• Glengarnock Primary School has from 10 January 2017 been situated in the Garnock Community Campus.[29]
  • Saint Bridget's Primary School, located on Hagthorne Avenue, educates local children of Roman Catholic and Christian parents. This location opened in October 1963 replacing the 1894 building.[30]

Secondary education[edit]

  • Garnock Academy[31] is a secondary school that was formed in 1971 by the amalgamation of Beith Academy, Dalry High School, Kilbirnie Central School and Speir's school. Opening in September 1972, it was situated on School Road adjacent to Moorpark Primary, However, as of January 2017, the school moved into the new Garnock Community Campus in the Glengarnock area alongside the Primary school, Community Pool and library and other public offices and areas. It is a non-denominational co-educational school serving Barmill, Beith, Dalry, Gateside, Glengarnock, Kilbirnie, Longbar and the surrounding area. It has around 1,100 pupils.[32]



Bus Services[edit]

The area is served by Stagecoach West Scotland and McGill's Bus Services.


Air crashes[edit]

The hills between Kilbirnie and Largs were often black spots for aircraft passing over and many crashed due to low fog. The crash sites are available to visit, with wreckage still visible and some of these now form part of Clyde Muirshiel Regional Park.[33]


Glengarnock Castle, looking towards Kilbirnie Loch and the northern suburbs of Kilbirnie.

Lying two miles (three kilometres) north of Kilbirnie on a promontory overlooking the wooded ravine of the River Garnock is Glengarnock Castle, a ruined 15th century keep. Ladyland Castle, mostly demolished, lay nearby and Ladyland House still survives as designed by David Hamilton.[34]

Kilbirnie Loch[edit]

Kilbirnie Loch is 1+12 miles (2.4 km) long and nearly 12 mile (800 m) broad.[35]


  1. ^ "Mid-2020 Population Estimates for Settlements and Localities in Scotland". National Records of Scotland. 31 March 2022. Retrieved 31 March 2022.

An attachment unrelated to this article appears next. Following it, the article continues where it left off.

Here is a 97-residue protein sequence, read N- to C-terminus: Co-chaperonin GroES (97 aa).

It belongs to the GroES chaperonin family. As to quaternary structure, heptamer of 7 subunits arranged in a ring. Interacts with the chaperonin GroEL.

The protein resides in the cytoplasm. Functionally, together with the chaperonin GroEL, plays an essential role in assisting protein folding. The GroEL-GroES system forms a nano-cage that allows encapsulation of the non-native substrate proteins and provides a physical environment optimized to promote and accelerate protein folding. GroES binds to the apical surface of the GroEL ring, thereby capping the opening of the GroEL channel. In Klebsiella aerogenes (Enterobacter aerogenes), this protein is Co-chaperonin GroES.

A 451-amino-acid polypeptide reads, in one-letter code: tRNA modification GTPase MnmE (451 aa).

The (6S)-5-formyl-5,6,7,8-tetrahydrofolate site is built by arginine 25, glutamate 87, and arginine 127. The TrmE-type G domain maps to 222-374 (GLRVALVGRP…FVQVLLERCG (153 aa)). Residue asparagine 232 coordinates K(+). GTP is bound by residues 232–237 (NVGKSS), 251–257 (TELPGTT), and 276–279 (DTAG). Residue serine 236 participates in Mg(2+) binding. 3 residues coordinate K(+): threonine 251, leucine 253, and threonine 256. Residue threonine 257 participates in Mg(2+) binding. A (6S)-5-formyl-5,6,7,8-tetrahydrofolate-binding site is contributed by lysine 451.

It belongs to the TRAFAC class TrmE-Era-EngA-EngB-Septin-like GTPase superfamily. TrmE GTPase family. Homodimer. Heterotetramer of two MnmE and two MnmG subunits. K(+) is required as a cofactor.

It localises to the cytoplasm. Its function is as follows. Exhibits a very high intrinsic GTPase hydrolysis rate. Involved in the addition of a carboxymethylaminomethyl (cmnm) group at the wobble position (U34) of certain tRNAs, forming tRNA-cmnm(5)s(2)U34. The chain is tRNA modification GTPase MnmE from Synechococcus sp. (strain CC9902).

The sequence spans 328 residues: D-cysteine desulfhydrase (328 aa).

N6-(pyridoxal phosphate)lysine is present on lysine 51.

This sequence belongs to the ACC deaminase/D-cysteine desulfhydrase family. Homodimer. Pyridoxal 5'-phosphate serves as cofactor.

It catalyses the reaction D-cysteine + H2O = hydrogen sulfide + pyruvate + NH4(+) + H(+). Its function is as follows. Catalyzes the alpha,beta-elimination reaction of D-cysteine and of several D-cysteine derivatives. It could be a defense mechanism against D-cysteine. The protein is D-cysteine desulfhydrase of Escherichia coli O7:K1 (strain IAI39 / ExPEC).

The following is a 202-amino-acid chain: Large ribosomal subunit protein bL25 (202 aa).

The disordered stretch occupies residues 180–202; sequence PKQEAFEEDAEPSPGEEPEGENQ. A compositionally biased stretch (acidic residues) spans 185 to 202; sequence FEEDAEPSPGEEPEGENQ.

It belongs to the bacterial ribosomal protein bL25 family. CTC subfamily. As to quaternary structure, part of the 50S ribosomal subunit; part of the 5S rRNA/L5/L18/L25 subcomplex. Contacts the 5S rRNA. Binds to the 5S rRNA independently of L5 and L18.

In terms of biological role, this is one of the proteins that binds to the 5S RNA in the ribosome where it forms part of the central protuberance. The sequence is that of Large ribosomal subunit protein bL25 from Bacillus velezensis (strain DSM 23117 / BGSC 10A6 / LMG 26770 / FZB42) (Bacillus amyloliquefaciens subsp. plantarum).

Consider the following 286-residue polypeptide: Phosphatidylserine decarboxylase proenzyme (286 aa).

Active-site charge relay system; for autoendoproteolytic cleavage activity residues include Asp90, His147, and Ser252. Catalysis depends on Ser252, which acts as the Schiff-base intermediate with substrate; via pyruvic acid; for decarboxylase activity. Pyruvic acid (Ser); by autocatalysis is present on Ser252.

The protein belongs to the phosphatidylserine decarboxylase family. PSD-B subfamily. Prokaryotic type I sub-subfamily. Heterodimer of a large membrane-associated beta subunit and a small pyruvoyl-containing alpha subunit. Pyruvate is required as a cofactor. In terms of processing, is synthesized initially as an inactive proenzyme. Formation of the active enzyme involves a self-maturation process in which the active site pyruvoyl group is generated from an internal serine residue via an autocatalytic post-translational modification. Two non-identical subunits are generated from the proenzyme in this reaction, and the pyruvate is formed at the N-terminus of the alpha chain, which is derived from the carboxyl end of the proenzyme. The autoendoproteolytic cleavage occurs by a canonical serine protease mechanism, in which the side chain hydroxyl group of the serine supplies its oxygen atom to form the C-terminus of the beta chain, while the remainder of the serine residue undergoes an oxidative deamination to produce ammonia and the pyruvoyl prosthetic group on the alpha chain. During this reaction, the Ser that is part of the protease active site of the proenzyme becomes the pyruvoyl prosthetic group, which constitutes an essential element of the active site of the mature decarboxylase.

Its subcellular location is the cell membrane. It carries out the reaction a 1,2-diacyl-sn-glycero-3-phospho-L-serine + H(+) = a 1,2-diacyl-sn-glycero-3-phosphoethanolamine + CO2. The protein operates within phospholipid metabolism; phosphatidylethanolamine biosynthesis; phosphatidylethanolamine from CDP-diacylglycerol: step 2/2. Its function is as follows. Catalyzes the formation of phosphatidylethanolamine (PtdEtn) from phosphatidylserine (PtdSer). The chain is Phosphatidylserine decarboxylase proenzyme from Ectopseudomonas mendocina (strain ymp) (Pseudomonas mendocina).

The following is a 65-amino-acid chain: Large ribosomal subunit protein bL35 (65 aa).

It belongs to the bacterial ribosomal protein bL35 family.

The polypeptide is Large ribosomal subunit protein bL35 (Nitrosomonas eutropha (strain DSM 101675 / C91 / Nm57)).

2. ^ "Kilbirne and Beith Electoral Ward". Retrieved 13 August 2021.
  3. ^ Knight, James (1936), Glasgow and Strathclyde. London: Thomas Nelson & Sons. pp. 83–84.
  4. ^ Canmore - Nether mill Coffin, Lade, etc.
  5. ^ Kilbirnie Heritage
  6. ^ Butt, R. V. J. (October 1995). The Directory of Railway Stations: details every public and private passenger station, halt, platform and stopping place, past and present (1st ed.). Sparkford: Patrick Stephens Ltd. ISBN 978-1-85260-508-7. OCLC 60251199. OL 11956311M., p. 131
  7. ^ "McLean [married name Beaton], Catherine [Kate] (1879–1960), trade unionist". Oxford Dictionary of National Biography (online ed.). Oxford University Press. 2004. doi:10.1093/ref:odnb/54413. Retrieved 6 August 2020. (Subscription or UK public library membership required.)
  8. ^ "The Strike in Irish and Scottish History" (PDF). Journal of Irish and Scottish Studies. 8 (2): 36–. Spring 2015 – via Aberdeen University.
  9. ^ "David Tennant in The Decoy Bride". Retrieved 25 September 2022.
  10. ^ "Glengarnock Steelworks 1843-1985". Kilbirnie Heritage. Retrieved 25 September 2022.
  11. ^ "W & J Knox, Kilbirnie". Textile Research Centre. Retrieved 25 September 2022.